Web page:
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Islamic Jerusalem: “We Will Drive the Jews into the Sea” – 2 of 3


The following is the second instalment of a three-part series of posts on the subject of “Islamic Jerusalem”, written by our latest associate author, Dr J. Hashmi.

Click here to read the first instalment (parts 1-3).

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Parts 4 and 5 are presented below.

Part 4: The Crusades [A.D. 1095 – 1250]

Part 4a: Crusaders Capture Jerusalem

The powerful Eastern Roman Empire had initiated hostilities with the fledgling Islamic state in A.D. 630 at the Battle of Tabouk. It seems that the Byzantines foresaw the emergence of a great power that would become its main territorial rival, and tried to snuff it out early on. By A.D. 1095, however, the scales of power had shifted dramatically, and the Islamic empire had diminished the Eastern Roman Empire to a meager fraction of its original size. The once great Christian empire was on the verge of utter collapse, and so Pope Urban II issued a plea for help from the Western Roman Empire. Thus began the Crusades, a bloody series of wars between Muslims and Christians. Within four years, Jerusalem fell to the Crusaders, and it was then that the age of coexistence between Jews, Christians, and Muslims of that region came to a crashing halt. The official website of the Jewish Agency for Israel narrates:

In 1099 the Crusaders besieged Jerusalem and, in one of history’s strange ironies, the “City of Peace” was once again involved in war and bloodshed. The Christian soldiers, led by Godfrey of Bouillon, scaled the city walls and massacred the inhabitants — Jews and Muslims alike. In order to repopulate the city, the Crusaders transferred Christian Arab tribes from Transjordan and settled them in the former Jewish quarter.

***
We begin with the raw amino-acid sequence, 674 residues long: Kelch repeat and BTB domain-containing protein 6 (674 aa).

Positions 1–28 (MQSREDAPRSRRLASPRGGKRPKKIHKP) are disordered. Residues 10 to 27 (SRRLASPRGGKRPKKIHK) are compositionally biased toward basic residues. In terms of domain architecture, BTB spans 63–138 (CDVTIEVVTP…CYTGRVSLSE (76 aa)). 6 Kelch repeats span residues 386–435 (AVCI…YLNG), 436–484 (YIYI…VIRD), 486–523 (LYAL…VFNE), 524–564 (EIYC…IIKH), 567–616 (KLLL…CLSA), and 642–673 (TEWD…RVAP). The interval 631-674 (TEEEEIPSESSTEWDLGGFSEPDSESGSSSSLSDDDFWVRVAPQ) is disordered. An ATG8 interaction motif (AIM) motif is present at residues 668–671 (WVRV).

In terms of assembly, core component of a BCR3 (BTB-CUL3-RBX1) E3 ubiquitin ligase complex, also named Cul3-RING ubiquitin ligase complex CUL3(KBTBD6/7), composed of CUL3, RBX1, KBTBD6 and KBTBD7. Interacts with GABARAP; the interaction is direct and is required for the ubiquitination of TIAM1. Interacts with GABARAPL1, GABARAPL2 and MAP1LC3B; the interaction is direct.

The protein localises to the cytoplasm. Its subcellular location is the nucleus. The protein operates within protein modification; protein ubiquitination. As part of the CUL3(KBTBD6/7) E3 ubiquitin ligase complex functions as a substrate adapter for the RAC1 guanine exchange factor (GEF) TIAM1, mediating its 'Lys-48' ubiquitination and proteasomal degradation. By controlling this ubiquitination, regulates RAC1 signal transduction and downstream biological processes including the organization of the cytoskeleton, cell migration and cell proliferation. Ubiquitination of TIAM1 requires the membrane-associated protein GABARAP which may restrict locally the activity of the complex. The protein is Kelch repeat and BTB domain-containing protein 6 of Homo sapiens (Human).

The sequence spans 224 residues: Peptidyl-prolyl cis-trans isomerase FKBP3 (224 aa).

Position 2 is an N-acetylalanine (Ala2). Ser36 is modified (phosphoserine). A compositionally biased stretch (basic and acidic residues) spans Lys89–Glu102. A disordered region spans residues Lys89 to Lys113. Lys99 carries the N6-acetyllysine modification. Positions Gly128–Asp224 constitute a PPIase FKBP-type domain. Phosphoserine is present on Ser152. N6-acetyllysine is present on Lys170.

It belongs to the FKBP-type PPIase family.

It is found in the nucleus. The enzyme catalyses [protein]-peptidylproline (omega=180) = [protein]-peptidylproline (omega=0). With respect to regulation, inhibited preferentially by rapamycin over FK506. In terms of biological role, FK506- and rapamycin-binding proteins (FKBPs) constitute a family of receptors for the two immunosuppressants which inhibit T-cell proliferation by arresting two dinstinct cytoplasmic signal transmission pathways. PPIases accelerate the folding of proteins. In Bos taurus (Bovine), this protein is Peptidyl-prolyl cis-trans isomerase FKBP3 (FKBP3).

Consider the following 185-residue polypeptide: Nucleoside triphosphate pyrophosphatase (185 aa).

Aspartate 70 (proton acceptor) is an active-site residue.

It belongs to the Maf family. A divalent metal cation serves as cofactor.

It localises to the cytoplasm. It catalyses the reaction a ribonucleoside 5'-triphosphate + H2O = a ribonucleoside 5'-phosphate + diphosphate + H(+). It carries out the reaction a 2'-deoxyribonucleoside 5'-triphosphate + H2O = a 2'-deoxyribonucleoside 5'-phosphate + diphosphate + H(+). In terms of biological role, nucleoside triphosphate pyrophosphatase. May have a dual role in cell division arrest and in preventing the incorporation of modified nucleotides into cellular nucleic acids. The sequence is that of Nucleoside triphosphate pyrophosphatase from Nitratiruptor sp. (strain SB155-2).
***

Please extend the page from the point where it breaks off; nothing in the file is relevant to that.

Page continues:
Jerusalem became the capital of the Crusader kingdom and thrived because of the concentration of all the government and church bodies there. Tens of thousands of Christian pilgrims visited the city every year, thus adding to its growth and prosperity. But the Jews were still for the most part banned, as during the previous Christian period.


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Part 4b: Saladin Recaptures Jerusalem

The Muslim world was scandalized by the barbarity of the Crusaders; stories of cannibalism and blood orgies were reported by both Muslim and Christian chroniclers. The call to Jihad (holy war) was issued. But it took two hundred years for the city of Jerusalem to be re-conquered. It was the legendary Saladin (Salah al-Din) who fulfilled this task. Like his predecessor Caliph Umar, Saladin entered Jerusalem in a bloodless conquest; the city surrendered to him without a fight. The Christian inhabitants expected to be slaughtered by their Muslim conquerors, as vengeance for the bloody massacre of Jerusalem’s Muslims some eighty-eight years ago by the Crusader conquerors. But Saladin granted the Christians generous terms, and wronged not a soul:

Eighty-eight years later, Crusader Jerusalem was besieged by the Muslim army commanded by Sultan Salah al-Din (Saladin). The besieged Jerusalemites trembled for fear that the Muslims would make them pay for the slaughter of their people. But the sultan was made of different stuff. He was humane, generous, sensitive, merciful toward the weak, honest, skillful in statesmanship, and courageous in war. In short, the image of Saladin the infidel matched the ideal of the Christian knight. Saladin set generous terms of surrender, and no Christian was killed…The Church of the Holy Sepulchre…was reopened and Christian worship restored. The image of the generous enemy, the unbeliever who demonstrated the Christian spirit more than the Christians themselves, kindled the imagination of the Europeans.

(City of Stone, by Meron Benvenisti, p.15)

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Part 4c: Saladin’s Magnanimity

Saladin allowed the Eastern Christians to stay in Jerusalem, and he was merciful on the Western Crusaders as well, allowing them to leave for a pittance ransom, much of which he paid from his own coffers. These Crusaders were escorted to safety by Saladin’s own guards. Arguably in contravention to the treaty hammered out with Saladin, the Crusaders stripped the churches of gold and silver on their way out:

They [the Crusaders] stripped the ornaments from their churches, carrying with them vases of gold and silver and silk- and gold-embroidered curtains as well as church treasures. The Patriarch Heraclius collected and carried away gold plating, gold and silver jewelry, and other artifacts from the Church of the Holy Sepulchre.